Afghanistan story apart, Test cricket needs to expand
While the International Cricket Council (ICC) must be lauded for rewarding Afghanistan’s progress, the fact that after 140 years only 12 countries play Test cricket does not leave the sport’s apex body smelling of roses.cricket Updated: Jun 14, 2018 09:34 IST
Test cricket has been unkind to newcomers. Barring Australia, who won the first ever such contest (v England, 1877), and Zimbabwe, who drew their first match (v India, 1992) all other countries started with a defeat. (IND vs AFG, 1st TEST, DAY 1, LIVE UPDATES)
This is understandable. Test cricket can be extraordinarily demanding on skills and technique, but rather more on temperament. Capacity to concentrate and be motivated for several hours (and over days) is more a function of experience than just enthusiasm and intent.
The shorter the game, the more level the playing field because players are under lesser ‘test’ on the attributes mentioned above. It’s hardly surprising then that teams which started playing Tests in the last five decades have a far better record in limited overs formats.
The difficulty quotient for Afghanistan in their debut match, therefore, hardly needs highlighting. If anything, this is accentuated by the fact that India are No 1 currently. The home team may be without Virat Kohli, but Afghanistan’s task remains herculean.
NOT JUST RESULTS
That said, it is would be grossly unfair to judge debutant Test teams only on result. The perspective must necessarily be wider, for there are a myriad dimensions involved in the transition to be eligible which must be taken into account.
Afghanistan qualifying to this level is an inflection point in cricket, but in many ways it also reflects their journey as a nation. A report by `An Onlooker’ on India’s first Test (v England at Lord’s, 1932) which appeared in The Cricketer captures this aspect splendidly in its opening paragraph.
“Glorious weather, a crowd of some 25,000, and a fast pitch, greeted the Indians in their first Test match, an event, we believe, of more than mere cricketing importance,” it reads, implying, undoubtedly, how cricket had become a medium of self-determination for India against colonial rule then.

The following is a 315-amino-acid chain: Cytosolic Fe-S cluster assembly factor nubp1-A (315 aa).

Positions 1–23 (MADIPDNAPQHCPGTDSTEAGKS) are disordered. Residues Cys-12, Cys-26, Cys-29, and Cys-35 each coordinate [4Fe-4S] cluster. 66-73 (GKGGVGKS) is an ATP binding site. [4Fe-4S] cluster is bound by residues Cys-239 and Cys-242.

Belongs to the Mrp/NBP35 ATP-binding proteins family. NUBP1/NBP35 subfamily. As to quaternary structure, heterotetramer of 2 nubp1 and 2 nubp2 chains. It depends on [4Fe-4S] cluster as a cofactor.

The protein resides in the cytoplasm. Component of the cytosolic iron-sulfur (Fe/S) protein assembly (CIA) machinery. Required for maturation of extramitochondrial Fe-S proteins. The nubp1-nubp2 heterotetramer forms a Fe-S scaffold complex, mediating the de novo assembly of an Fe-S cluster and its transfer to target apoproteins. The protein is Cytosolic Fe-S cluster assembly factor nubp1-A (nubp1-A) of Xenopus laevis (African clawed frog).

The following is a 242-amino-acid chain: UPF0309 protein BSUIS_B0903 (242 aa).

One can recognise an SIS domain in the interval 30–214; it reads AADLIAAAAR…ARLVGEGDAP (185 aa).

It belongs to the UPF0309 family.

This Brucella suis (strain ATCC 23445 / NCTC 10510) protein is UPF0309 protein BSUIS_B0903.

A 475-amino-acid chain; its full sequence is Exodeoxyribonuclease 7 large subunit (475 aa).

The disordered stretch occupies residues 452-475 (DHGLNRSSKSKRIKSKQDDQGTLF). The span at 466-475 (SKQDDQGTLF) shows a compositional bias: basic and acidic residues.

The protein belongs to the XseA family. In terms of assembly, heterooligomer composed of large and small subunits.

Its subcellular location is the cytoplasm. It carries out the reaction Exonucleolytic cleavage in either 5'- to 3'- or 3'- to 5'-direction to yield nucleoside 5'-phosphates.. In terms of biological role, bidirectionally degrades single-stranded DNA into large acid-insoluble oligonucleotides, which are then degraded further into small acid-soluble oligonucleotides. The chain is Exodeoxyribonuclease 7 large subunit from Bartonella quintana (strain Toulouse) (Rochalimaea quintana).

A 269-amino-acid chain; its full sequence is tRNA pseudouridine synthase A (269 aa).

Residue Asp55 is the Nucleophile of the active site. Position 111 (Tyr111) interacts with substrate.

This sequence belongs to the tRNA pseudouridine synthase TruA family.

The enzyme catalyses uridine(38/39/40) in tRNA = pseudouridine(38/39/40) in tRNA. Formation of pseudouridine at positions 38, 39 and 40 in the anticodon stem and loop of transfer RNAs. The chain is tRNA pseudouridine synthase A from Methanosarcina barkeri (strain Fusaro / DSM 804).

Afghanistan achieving Test status is no less riveting. It’s a staggering saga of a war-torn country, with neither legacy nor adequate infrastructure for the sport, rising with amazing rapidity to join the group of elite that play at this level.
HARDLY ANY EXPANSION
But while ICC must be lauded for rewarding Afghanistan’s progress, the fact that after 140 years only 12 countries play Test cricket (Ireland too were granted entry in May) does not leave the sport’s apex body smelling of roses.
In the last five decades, only five teams – Sri Lanka, Zimbabwe, Bangladesh, Ireland, Afghanistan – have made the cut to play Test cricket. And only Afghanistan is a non-Commonwealth country.
This shows how damagingly conservative ICC has been. So why should it surprise anybody that Test cricket is floundering, and even limited-overs cricket, including T20, does not command the kind of mass appeal football does globally?
No two sports are alike, so comparisons are odious and unfair. But it’s also true that unlike football, ICC has been guilty of trying to remain exclusive instead of becoming inclusive even as the world changed.
Several dynamics come into play to make a sport popular, not the least the population and economies of countries. But just those two parameters are not enough as can be learnt from other sports.
So, while India and China are the world’s two most populous countries and strongest economies, they are not in the football World Cup. However, Iceland, with barely 350,000 people, will be in Russia.
What’s most important is how the global administrative body of the sport, its constituents and players function. Their vision and plans, and how these are executed can make or mar growth.
Sadly, where Test cricket is concerned, authorities have been in Rip Van Winkle like slumber. The spectacular Afghanistan story has been a wake-up call. Better late than never.
(The author is a senior cricket writer. Views expressed are personal)